Big Isle unemployment rate down for May
The Big Island’s unemployment rate in May dropped for the fourth consecutive month; however, the island continues to have the highest rate among Hawaii’s four counties.
Hawaii County’s unemployment rate fell to 6.5 percent in May, down from 6.6 percent in April. That’s down from January’s unemployment rate of 7.5 percent, according to the state Department of Labor and Industrial Relations. Unemployment in May 2012 was 8.4 percent.
Statewide, the seasonally adjusted unemployment rate fell to 4.7 percent, down from 4.9 percent in April and 6.1 percent in May 2012, according to the department. That’s the lowest rate since September 2008 when 4.6 percent were unemployed.
Around the state, Honolulu City and County’s unemployment rate in May was 4 percent, up from 3.9 percent in April; Kauai County’s rate dropped to 5.3 percent and Maui County saw its rate hold steady at 4.8 percent, according to the department.
Nationwide, the seasonally adjusted unemployment rate was 7.6 percent in May, up slightly from 7.5 percent in April, but down from 8.2 percent in May 2012, according to the department.
The number of unemployed people nationwide was approximately 11.8 million in May up from 11.7 million in April and March, according to the federal Bureau of Labor Statistics.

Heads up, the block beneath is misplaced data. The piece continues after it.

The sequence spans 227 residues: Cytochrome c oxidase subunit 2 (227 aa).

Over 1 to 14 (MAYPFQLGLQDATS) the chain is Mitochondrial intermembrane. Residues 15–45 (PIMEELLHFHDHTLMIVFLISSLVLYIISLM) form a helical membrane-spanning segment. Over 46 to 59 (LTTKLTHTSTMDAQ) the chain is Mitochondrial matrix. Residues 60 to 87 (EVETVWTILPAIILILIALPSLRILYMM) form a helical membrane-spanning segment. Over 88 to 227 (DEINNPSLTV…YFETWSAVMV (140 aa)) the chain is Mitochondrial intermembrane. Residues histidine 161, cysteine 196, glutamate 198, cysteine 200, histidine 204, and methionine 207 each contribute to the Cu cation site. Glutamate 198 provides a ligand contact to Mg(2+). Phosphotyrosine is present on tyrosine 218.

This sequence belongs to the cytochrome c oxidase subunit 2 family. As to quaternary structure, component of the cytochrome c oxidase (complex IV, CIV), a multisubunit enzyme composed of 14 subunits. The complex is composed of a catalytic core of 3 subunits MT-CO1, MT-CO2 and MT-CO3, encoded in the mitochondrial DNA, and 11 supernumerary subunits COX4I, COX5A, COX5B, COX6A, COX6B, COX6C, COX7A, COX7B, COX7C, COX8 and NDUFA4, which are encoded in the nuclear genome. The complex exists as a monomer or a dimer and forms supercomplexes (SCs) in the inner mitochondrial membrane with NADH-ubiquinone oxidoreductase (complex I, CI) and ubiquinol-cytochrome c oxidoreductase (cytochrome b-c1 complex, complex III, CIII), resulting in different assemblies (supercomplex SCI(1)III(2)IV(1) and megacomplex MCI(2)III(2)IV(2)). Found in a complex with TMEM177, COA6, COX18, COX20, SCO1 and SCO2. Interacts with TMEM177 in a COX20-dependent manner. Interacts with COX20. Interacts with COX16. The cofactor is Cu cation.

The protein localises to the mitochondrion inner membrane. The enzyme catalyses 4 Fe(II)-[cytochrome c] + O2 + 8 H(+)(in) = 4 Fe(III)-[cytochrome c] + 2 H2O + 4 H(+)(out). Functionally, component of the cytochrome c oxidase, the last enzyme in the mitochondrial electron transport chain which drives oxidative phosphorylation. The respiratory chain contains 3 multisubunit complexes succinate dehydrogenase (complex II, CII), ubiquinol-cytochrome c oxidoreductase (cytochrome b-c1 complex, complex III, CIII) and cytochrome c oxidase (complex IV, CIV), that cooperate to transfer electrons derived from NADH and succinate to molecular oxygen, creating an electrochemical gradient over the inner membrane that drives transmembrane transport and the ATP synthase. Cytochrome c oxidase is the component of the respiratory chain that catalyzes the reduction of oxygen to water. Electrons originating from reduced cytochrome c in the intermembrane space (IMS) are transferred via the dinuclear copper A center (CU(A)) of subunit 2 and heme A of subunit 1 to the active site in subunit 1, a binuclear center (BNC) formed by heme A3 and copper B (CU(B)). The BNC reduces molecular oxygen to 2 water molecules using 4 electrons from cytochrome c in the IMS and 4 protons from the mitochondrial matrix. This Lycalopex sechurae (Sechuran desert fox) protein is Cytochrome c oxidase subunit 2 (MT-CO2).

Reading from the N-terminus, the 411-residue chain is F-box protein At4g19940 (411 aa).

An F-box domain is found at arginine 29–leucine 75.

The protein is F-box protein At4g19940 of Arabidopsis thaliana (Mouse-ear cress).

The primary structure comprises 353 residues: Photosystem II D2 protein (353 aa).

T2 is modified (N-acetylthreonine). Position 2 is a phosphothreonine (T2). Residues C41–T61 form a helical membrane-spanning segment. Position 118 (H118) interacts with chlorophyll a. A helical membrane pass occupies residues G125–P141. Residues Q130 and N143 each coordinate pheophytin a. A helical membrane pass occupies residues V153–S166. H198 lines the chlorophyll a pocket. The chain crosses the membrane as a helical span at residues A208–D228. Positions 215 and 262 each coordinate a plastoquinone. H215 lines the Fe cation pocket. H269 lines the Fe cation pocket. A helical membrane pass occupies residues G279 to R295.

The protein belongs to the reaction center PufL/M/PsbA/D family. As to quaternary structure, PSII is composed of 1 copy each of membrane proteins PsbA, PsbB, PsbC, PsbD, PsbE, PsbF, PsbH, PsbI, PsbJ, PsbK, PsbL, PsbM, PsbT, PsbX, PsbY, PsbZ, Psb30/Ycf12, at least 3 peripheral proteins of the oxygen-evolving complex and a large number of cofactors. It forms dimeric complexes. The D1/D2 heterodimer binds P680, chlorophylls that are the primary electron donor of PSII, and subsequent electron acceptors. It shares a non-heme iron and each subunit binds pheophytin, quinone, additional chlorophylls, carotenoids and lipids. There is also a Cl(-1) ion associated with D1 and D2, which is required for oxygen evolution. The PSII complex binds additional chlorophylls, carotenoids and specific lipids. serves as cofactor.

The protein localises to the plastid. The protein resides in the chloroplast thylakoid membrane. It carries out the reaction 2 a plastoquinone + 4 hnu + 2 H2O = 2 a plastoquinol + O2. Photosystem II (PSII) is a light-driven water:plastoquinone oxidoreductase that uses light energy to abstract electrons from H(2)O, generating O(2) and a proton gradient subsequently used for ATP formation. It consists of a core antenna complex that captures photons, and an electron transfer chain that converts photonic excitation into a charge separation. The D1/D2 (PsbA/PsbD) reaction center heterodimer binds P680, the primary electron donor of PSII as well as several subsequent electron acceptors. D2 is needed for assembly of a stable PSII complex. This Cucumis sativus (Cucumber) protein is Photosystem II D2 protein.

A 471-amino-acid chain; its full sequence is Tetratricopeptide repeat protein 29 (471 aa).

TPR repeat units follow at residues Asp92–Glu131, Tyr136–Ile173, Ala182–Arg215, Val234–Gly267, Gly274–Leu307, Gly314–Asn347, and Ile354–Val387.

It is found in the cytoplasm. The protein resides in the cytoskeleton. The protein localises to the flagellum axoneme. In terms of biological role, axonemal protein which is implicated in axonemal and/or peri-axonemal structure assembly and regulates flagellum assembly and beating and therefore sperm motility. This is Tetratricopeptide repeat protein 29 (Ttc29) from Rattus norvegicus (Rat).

Statewide, some 30,600 people remained unemployed and 615,750 held jobs in May, according to the department.
Hawaii Island’s work force in April, the most recent data available, consisted of 83,018 people, of whom 77,508 held jobs, according to preliminary county unemployment statistics kept by the federal Bureau of Labor Statistics.
Statewide, leisure and hospitality services saw the highest number of jobs added at 800 positions followed by educational and health services, which added 300 jobs. Professional and business services added 100 jobs while financial services positions increased by 100.
The bulk of the increase in jobs in the leisure and hospitality services sector was attributed to food services and drinking establishments, according to the department.
Government experienced the highest contraction of jobs with 2,800 positions lost. The department attributed the decrease in government jobs to seasonal staffing patterns within the Department of Education.
In the private sector, construction experienced the next most jobs lost at 300 followed by 100 positions cut in both manufacturing and trade, transportation and utilities.